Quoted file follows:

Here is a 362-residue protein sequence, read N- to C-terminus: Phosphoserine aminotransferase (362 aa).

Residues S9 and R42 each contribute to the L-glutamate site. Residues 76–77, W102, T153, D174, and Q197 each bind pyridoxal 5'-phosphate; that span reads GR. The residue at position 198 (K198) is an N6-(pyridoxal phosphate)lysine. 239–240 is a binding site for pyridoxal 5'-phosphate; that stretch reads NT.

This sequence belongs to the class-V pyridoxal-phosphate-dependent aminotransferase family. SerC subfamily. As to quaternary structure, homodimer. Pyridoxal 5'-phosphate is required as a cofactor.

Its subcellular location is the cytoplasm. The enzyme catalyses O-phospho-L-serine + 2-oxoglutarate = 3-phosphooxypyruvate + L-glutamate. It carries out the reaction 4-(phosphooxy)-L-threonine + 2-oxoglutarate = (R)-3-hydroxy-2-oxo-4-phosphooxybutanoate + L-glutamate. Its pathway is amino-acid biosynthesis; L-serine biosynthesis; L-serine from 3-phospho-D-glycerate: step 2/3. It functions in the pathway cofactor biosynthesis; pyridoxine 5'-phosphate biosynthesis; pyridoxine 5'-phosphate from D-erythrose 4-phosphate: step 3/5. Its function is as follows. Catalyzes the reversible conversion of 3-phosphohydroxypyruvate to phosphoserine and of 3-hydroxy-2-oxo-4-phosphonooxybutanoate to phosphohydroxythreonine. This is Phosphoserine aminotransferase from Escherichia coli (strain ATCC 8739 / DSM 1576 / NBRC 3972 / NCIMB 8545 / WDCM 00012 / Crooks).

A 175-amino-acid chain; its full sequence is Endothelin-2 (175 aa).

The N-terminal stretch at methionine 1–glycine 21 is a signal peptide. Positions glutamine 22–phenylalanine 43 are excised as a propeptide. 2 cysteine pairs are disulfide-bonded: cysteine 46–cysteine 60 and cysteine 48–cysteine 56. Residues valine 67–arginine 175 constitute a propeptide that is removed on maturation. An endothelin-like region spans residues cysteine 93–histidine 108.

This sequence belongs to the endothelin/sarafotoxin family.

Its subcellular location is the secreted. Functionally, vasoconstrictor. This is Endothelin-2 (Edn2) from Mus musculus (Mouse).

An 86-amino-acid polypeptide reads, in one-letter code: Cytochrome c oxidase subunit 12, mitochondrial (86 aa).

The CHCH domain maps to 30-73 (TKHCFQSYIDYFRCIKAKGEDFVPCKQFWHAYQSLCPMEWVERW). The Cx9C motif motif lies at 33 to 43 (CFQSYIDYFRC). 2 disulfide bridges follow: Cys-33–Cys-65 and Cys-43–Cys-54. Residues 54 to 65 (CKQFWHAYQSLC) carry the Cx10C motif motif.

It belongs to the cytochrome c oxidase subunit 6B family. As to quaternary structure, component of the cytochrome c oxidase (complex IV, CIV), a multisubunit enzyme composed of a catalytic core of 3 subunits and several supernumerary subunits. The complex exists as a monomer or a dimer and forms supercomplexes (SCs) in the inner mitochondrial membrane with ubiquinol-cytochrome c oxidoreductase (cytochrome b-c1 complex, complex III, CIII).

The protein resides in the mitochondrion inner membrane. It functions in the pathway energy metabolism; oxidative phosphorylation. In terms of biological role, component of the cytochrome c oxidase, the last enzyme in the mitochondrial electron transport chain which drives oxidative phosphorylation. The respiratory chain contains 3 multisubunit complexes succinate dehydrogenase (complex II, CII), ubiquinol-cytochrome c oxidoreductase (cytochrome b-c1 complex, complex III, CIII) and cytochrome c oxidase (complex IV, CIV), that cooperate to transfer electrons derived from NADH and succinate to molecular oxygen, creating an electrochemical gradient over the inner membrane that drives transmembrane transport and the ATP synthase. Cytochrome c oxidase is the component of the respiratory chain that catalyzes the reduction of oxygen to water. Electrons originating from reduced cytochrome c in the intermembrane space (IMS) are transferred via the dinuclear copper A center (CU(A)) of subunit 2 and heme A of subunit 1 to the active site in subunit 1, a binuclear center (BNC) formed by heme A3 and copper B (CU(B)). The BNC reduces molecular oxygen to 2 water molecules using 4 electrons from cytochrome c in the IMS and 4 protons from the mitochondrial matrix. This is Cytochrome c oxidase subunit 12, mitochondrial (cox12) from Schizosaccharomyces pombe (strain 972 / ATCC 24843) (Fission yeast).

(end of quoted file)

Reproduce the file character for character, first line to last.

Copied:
Here is a 362-residue protein sequence, read N- to C-terminus: Phosphoserine aminotransferase (362 aa).

Residues S9 and R42 each contribute to the L-glutamate site. Residues 76–77, W102, T153, D174, and Q197 each bind pyridoxal 5'-phosphate; that span reads GR. The residue at position 198 (K198) is an N6-(pyridoxal phosphate)lysine. 239–240 is a binding site for pyridoxal 5'-phosphate; that stretch reads NT.

This sequence belongs to the class-V pyridoxal-phosphate-dependent aminotransferase family. SerC subfamily. As to quaternary structure, homodimer. Pyridoxal 5'-phosphate is required as a cofactor.

Its subcellular location is the cytoplasm. The enzyme catalyses O-phospho-L-serine + 2-oxoglutarate = 3-phosphooxypyruvate + L-glutamate. It carries out the reaction 4-(phosphooxy)-L-threonine + 2-oxoglutarate = (R)-3-hydroxy-2-oxo-4-phosphooxybutanoate + L-glutamate. Its pathway is amino-acid biosynthesis; L-serine biosynthesis; L-serine from 3-phospho-D-glycerate: step 2/3. It functions in the pathway cofactor biosynthesis; pyridoxine 5'-phosphate biosynthesis; pyridoxine 5'-phosphate from D-erythrose 4-phosphate: step 3/5. Its function is as follows. Catalyzes the reversible conversion of 3-phosphohydroxypyruvate to phosphoserine and of 3-hydroxy-2-oxo-4-phosphonooxybutanoate to phosphohydroxythreonine. This is Phosphoserine aminotransferase from Escherichia coli (strain ATCC 8739 / DSM 1576 / NBRC 3972 / NCIMB 8545 / WDCM 00012 / Crooks).

A 175-amino-acid chain; its full sequence is Endothelin-2 (175 aa).

The N-terminal stretch at methionine 1–glycine 21 is a signal peptide. Positions glutamine 22–phenylalanine 43 are excised as a propeptide. 2 cysteine pairs are disulfide-bonded: cysteine 46–cysteine 60 and cysteine 48–cysteine 56. Residues valine 67–arginine 175 constitute a propeptide that is removed on maturation. An endothelin-like region spans residues cysteine 93–histidine 108.

This sequence belongs to the endothelin/sarafotoxin family.

Its subcellular location is the secreted. Functionally, vasoconstrictor. This is Endothelin-2 (Edn2) from Mus musculus (Mouse).

An 86-amino-acid polypeptide reads, in one-letter code: Cytochrome c oxidase subunit 12, mitochondrial (86 aa).

The CHCH domain maps to 30-73 (TKHCFQSYIDYFRCIKAKGEDFVPCKQFWHAYQSLCPMEWVERW). The Cx9C motif motif lies at 33 to 43 (CFQSYIDYFRC). 2 disulfide bridges follow: Cys-33–Cys-65 and Cys-43–Cys-54. Residues 54 to 65 (CKQFWHAYQSLC) carry the Cx10C motif motif.

It belongs to the cytochrome c oxidase subunit 6B family. As to quaternary structure, component of the cytochrome c oxidase (complex IV, CIV), a multisubunit enzyme composed of a catalytic core of 3 subunits and several supernumerary subunits. The complex exists as a monomer or a dimer and forms supercomplexes (SCs) in the inner mitochondrial membrane with ubiquinol-cytochrome c oxidoreductase (cytochrome b-c1 complex, complex III, CIII).

The protein resides in the mitochondrion inner membrane. It functions in the pathway energy metabolism; oxidative phosphorylation. In terms of biological role, component of the cytochrome c oxidase, the last enzyme in the mitochondrial electron transport chain which drives oxidative phosphorylation. The respiratory chain contains 3 multisubunit complexes succinate dehydrogenase (complex II, CII), ubiquinol-cytochrome c oxidoreductase (cytochrome b-c1 complex, complex III, CIII) and cytochrome c oxidase (complex IV, CIV), that cooperate to transfer electrons derived from NADH and succinate to molecular oxygen, creating an electrochemical gradient over the inner membrane that drives transmembrane transport and the ATP synthase. Cytochrome c oxidase is the component of the respiratory chain that catalyzes the reduction of oxygen to water. Electrons originating from reduced cytochrome c in the intermembrane space (IMS) are transferred via the dinuclear copper A center (CU(A)) of subunit 2 and heme A of subunit 1 to the active site in subunit 1, a binuclear center (BNC) formed by heme A3 and copper B (CU(B)). The BNC reduces molecular oxygen to 2 water molecules using 4 electrons from cytochrome c in the IMS and 4 protons from the mitochondrial matrix. This is Cytochrome c oxidase subunit 12, mitochondrial (cox12) from Schizosaccharomyces pombe (strain 972 / ATCC 24843) (Fission yeast).